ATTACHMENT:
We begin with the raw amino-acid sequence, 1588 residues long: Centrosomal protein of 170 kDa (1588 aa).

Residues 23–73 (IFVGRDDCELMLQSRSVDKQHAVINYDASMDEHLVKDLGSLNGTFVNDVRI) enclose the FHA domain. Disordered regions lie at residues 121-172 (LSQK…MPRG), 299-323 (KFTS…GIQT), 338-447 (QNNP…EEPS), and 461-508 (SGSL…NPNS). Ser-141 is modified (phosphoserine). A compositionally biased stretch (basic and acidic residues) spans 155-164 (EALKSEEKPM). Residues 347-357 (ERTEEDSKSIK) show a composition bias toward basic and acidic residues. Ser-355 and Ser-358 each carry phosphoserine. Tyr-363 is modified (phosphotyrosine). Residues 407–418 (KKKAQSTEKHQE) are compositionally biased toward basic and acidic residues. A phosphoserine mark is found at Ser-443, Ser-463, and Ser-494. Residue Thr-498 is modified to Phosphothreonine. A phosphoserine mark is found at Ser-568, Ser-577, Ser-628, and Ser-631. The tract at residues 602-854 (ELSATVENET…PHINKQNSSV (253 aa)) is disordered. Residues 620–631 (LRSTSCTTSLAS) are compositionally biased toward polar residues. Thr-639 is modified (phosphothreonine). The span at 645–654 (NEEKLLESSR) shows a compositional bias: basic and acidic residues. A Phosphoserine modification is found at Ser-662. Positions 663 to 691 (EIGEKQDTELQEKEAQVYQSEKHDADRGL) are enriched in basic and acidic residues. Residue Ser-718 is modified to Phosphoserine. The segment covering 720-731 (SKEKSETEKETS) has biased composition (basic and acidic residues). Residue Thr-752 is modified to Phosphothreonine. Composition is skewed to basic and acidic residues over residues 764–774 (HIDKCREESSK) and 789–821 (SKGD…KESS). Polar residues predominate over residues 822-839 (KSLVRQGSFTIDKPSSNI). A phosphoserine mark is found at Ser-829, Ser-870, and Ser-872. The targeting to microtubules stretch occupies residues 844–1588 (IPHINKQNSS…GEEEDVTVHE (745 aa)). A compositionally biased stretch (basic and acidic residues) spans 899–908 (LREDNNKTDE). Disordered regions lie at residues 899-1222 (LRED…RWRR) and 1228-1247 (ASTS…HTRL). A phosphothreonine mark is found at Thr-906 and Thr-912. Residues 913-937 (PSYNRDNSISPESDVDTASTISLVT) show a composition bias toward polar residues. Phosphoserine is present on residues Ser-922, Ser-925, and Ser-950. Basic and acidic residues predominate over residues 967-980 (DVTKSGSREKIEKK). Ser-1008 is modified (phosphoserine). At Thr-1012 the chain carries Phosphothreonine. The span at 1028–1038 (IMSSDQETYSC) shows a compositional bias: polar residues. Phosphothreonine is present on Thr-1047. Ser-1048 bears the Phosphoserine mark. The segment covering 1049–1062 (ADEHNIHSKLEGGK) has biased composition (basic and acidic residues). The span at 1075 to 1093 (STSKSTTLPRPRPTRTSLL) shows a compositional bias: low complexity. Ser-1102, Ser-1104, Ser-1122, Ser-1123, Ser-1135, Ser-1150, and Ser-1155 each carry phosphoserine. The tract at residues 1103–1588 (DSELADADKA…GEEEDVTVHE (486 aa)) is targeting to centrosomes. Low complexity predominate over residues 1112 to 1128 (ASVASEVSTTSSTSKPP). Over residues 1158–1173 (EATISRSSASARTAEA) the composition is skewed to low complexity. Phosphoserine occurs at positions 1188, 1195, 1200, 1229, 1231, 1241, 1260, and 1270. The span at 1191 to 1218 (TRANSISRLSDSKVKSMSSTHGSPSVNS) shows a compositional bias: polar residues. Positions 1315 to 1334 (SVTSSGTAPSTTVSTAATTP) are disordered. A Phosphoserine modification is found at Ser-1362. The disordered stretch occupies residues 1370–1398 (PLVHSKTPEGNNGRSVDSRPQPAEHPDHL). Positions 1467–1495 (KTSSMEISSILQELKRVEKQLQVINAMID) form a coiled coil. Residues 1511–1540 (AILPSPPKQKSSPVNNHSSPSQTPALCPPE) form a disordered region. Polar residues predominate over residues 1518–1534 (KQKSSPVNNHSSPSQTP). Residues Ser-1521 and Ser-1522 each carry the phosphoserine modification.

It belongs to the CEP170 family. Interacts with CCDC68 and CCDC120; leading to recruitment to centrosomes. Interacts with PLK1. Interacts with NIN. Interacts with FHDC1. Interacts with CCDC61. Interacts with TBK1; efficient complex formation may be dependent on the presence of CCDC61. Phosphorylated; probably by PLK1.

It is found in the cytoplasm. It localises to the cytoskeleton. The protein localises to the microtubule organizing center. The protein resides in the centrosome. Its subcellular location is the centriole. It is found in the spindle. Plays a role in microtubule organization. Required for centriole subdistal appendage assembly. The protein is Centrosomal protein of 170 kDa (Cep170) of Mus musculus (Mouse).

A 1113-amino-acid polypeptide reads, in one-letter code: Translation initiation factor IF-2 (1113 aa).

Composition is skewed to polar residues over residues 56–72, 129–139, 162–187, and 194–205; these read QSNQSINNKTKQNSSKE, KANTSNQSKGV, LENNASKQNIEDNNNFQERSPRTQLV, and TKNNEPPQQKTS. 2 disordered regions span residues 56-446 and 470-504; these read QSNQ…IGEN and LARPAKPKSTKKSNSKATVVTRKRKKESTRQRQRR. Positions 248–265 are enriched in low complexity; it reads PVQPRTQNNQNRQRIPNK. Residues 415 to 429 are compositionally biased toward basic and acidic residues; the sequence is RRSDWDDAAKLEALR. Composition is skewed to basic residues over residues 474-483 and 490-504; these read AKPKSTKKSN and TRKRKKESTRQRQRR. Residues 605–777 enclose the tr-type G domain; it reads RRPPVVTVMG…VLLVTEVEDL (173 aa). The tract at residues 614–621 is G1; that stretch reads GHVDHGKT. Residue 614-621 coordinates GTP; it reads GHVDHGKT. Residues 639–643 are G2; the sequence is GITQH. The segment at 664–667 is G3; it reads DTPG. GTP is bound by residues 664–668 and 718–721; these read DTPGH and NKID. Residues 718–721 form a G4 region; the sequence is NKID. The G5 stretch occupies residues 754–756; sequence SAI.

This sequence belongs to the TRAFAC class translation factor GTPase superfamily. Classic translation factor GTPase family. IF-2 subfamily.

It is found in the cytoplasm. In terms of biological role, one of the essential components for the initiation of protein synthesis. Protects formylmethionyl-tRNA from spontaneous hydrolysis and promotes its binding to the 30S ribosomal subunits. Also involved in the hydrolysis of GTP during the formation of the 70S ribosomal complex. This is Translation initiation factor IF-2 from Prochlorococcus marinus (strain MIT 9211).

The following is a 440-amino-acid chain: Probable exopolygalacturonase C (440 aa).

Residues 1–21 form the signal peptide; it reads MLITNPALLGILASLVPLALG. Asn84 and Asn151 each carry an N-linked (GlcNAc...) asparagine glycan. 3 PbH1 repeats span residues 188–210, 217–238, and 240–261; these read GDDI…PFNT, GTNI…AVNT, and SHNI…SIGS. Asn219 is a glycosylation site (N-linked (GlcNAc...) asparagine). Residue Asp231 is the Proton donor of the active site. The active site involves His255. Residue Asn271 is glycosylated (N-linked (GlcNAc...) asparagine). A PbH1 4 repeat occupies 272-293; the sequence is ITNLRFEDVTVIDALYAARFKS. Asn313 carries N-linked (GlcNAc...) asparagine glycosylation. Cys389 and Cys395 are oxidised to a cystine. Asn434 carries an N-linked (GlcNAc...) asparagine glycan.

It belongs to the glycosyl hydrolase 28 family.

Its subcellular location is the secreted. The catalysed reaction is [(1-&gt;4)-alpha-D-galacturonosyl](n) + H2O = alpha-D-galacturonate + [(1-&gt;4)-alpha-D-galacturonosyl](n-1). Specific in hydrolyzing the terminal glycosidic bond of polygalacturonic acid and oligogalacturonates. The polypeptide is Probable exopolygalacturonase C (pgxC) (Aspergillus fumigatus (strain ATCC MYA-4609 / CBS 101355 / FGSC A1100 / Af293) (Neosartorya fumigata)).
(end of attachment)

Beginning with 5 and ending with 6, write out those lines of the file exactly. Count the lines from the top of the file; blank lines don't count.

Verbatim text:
A 1113-amino-acid polypeptide reads, in one-letter code: Translation initiation factor IF-2 (1113 aa).

Composition is skewed to polar residues over residues 56–72, 129–139, 162–187, and 194–205; these read QSNQSINNKTKQNSSKE, KANTSNQSKGV, LENNASKQNIEDNNNFQERSPRTQLV, and TKNNEPPQQKTS. 2 disordered regions span residues 56-446 and 470-504; these read QSNQ…IGEN and LARPAKPKSTKKSNSKATVVTRKRKKESTRQRQRR. Positions 248–265 are enriched in low complexity; it reads PVQPRTQNNQNRQRIPNK. Residues 415 to 429 are compositionally biased toward basic and acidic residues; the sequence is RRSDWDDAAKLEALR. Composition is skewed to basic residues over residues 474-483 and 490-504; these read AKPKSTKKSN and TRKRKKESTRQRQRR. Residues 605–777 enclose the tr-type G domain; it reads RRPPVVTVMG…VLLVTEVEDL (173 aa). The tract at residues 614–621 is G1; that stretch reads GHVDHGKT. Residue 614-621 coordinates GTP; it reads GHVDHGKT. Residues 639–643 are G2; the sequence is GITQH. The segment at 664–667 is G3; it reads DTPG. GTP is bound by residues 664–668 and 718–721; these read DTPGH and NKID. Residues 718–721 form a G4 region; the sequence is NKID. The G5 stretch occupies residues 754–756; sequence SAI.